- Setting Katherine Hepburn up with over 150 women.
- Having a threesome with the Duke and Duchess of Windsor
- Sleeping with an often drunk Spencer Tracy
- Hooking Cole Porter up as the lone bottom in 10-man orgies
- That Charles Laughton had an appetite for post-coital "Nutella" sandwiches
- ...and on and on and on.
It's ridiculous and 99% of it is unverifiable (a few things get verified, like the the longtime partner of Raymond Burr confirming that Bowers set him up with the Perry Mason star), but it's a good trashy read.
Endgame: Bobby Fischer's Remarkable Rise and Fall is very interesting, for the interested. I'm impressed by Frank Brady's ability to portray Fischer's intertwined brilliance and repugnance without favoring one over the other, particularly given that they were personally acquainted.
Last edited by Hannahrain; 04-12-2012 at 06:56 PM.
Just finished White Teeth, Zadie Smith's celebrated debut novel about racial identity, class and assimilation in post Colonial Britain. It's pretty astonishing to me that a 24 yr old wrote such a fantastic book. No wonder she was the new wonder kid novelist in the early part of the century. She definitely wears her influences on her sleeve -- especially EM Forester. And after recently reading that Nabokov (and Pnin especially) was one of her favorite authors, the influence there is also apparent. I think what she shares most in common with these authors is a biting, but sensitive wit and an incredible ear for different voices. Every voice in this book whether Benghali, Jamaican, cockney, middle class, academic, religious or some combination thereof, feels authentic. She casts a wide net with the characters of three wildly different British families and yet every single person feels so real to me.
I actually went backward and read her most recent novel, On Beauty last year. While White Teeth is an astonishingly good debut novel for any age, to me, On Beauty is a thing of wonder. It's a more mature work than White Teeth. The only downside is that it's very similar to White Teeth. There are so many parallels in themes (racial divide, class distinction, cultural clashes, religion vs academia, the "street" vs classroom) that after reading White Teeth, On Beauty doesn't seem quite as brilliant. That being said, if you haven't read Smith and you're thinking of picking up one of her books, I'd go with On Beauty.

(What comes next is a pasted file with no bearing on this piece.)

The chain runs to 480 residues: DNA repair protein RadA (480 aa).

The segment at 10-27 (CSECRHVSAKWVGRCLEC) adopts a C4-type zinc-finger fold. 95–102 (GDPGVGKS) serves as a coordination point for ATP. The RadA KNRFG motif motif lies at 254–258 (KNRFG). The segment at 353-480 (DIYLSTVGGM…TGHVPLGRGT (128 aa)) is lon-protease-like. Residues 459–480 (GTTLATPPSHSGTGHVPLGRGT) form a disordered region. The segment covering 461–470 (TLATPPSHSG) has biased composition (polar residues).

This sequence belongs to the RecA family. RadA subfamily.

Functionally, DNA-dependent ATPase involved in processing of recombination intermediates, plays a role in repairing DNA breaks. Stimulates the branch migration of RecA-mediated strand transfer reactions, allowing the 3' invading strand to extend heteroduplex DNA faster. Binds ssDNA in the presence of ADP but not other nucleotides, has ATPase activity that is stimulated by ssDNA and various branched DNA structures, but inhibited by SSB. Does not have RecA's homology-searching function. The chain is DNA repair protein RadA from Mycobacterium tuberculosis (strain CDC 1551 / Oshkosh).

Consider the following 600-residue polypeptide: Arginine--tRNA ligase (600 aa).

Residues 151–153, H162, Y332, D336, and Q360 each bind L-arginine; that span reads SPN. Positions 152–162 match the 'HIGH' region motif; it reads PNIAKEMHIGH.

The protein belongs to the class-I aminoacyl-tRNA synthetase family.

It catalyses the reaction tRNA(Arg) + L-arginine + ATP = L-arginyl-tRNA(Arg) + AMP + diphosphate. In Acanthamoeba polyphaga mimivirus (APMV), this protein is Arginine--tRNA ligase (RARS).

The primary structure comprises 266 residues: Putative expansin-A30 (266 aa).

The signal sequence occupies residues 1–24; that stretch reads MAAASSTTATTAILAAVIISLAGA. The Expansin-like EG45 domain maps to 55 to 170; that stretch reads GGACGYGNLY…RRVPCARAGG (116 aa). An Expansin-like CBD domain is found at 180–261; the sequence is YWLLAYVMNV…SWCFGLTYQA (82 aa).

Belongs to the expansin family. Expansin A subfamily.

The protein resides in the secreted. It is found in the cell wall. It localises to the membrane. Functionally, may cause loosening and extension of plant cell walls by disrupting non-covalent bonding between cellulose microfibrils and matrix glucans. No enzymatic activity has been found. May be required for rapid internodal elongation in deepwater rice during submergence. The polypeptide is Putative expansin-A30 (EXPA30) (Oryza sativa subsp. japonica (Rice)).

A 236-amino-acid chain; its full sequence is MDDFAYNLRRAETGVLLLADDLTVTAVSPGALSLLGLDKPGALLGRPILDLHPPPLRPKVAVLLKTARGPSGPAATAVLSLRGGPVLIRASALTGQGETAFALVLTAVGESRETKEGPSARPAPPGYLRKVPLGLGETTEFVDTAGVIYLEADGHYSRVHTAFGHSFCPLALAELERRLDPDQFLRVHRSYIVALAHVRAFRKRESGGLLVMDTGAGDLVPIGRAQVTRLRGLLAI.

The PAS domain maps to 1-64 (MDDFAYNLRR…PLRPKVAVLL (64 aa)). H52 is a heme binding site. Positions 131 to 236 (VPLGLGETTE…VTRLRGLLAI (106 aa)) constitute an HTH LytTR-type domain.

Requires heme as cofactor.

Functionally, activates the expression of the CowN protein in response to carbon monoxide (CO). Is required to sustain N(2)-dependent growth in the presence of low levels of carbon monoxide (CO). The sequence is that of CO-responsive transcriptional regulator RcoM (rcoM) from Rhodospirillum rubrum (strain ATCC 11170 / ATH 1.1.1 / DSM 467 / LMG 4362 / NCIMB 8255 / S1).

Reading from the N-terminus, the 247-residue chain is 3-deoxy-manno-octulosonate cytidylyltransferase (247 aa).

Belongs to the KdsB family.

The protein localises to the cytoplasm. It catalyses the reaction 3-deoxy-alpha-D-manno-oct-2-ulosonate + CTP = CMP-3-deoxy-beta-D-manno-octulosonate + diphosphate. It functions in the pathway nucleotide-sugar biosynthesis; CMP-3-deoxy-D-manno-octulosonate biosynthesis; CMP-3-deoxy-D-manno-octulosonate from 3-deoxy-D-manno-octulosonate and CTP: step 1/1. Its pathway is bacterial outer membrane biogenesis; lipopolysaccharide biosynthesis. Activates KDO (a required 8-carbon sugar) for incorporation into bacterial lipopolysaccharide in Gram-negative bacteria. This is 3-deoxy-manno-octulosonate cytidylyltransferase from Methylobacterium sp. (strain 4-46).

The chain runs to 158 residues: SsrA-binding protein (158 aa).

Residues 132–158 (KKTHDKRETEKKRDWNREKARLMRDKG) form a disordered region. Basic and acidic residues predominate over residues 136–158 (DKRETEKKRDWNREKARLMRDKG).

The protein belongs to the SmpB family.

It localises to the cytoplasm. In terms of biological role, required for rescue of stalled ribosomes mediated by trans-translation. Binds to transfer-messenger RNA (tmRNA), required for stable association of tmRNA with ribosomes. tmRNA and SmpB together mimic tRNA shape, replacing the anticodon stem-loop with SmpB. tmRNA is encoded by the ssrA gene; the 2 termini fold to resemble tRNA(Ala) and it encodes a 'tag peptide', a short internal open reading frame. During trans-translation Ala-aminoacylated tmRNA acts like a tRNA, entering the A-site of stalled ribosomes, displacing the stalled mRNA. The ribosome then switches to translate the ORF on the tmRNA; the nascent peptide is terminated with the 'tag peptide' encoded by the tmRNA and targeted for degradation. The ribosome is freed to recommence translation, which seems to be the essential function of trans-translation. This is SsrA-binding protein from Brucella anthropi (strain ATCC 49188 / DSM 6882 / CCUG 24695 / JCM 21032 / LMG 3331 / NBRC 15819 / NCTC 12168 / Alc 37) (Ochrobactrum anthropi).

Apparently, Smith is also a creative writing professor at NYU. Man, I'd love to sit it on one of those classes.
Next, I'm diving into Nabokov's Pale Fire. Only my second Nabokov after Pnin. It's probably criminal that I haven't done Lolita yet, but I just can't resist finding out what became of our dear Professor Pnin. (no spoilers, please)
Forgot my book at home while driving out to Palm Springs on Easter Sunday and had fifteen minutes to buy something before Barnes closed at 6pm. Up & down the fictional author aisles at a high pace looking for familiarity, without knowing whom or what to choose. Don't normally do short stories, but purchased 'The Snows of Kilimanjaro' by Hemingway as I figured short stories would be good by the pool in between dips and I already knew what I was getting with him. Didn't know that the film 'The Killers' was based on his short until a couple paragraphs in, so that was a nice side surprise. Overall some of the stories were hit or miss, but it did the job the following day.
Last edited by lehorne; 04-19-2012 at 12:24 PM.
a wife, not figuratively, blowing the head off her husband while on African hunting safari? Didn’t do much for me. Sometimes women are better left at base camp.